When the lender will loan on the value of the land, things are very different. Loans on farms are similar to commercial loans in some ways. That makes sense as, after all, a farm is a business. Therefore, if you have a business plan ready for them when you apply, you will be in a better position to receive the loan. The business plan will show the lender what your intentions are, how you plan to realize them, what you need for addtional resources (which is where they come in) and how they will be used. It will also spell out your plans for the immediate future as well as the next steps you intend to take after you establish the farm. What you sell and who you will sell it to will be spelled out as well.
Like a commerical loan, you may expect to pay a bit more interest than what is advertised in the Sunday papers. But not much more at any given credit rating. What will be more is the amount they look for you to put down. There are not these big government programs that help to underwrite your loan, Fannie Mae is not going to help you. To give themselves the same degree of security, a bank will need more down, 20-25% these days. More is always better: it increases your chances of getting the remainder you need and it lowers your payments considerably as you will not be borrowing so much if you have more down.
The bank will look at the margins on your business plan - how much profit you expect to make, expected gross receipts less anticipated costs. It must square with their own ideas; otherwise, you must be prepared to explain why your receipts will be so high or why your costs can be lower than others in the same business. The experience you have counts for a great deal here. Experience can be offset if you have significant off-farm income that you are willing to devote to payments.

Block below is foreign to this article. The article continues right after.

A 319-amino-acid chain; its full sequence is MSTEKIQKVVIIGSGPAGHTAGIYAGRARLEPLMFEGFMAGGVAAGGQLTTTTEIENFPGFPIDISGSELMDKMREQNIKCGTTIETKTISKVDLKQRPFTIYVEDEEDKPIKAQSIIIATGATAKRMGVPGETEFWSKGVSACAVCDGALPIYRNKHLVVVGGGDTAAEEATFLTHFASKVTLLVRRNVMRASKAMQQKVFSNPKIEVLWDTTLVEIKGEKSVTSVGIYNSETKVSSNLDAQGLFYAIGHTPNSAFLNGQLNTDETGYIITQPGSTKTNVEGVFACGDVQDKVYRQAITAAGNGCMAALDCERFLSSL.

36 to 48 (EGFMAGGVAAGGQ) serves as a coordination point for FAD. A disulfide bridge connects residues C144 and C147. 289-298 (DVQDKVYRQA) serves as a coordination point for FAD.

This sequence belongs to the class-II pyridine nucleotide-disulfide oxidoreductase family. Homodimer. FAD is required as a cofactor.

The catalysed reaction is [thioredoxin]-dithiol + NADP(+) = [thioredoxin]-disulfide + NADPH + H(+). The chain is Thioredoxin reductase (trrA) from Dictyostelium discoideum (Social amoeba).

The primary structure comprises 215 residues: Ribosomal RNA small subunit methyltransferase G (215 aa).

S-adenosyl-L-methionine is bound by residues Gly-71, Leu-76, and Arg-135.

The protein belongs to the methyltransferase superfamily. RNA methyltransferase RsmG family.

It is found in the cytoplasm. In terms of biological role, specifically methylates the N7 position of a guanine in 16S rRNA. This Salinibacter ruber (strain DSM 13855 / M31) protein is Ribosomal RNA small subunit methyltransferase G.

Basically, any lender has 2 concerns. First, he wants to make sure he gets paid back, and on time. The amount down you have gives him assurance that if the going gets tough, that you will not want to lose that money and will buckle down and do what you have to do to make sure everyone gets paid and that you have enough to live on. That amount down also gives them assurance that if there is a foreclosure, that they wil not lose. How can they ever lose? Well, property can depreciate, especially in the short term. Not likely, but iot’s possible and they have to think about that. This brings us to the second thing any lender wants, that the property is kept up or improved. The wrong person can do a lot of damage to property in a comparatively short time and they want to make sure they are still covered if that happens. The right person will improve the property and that’s what both lender and borrower want. Once they get to know you and the business relationship is well-established, they will then know what kind of person you are.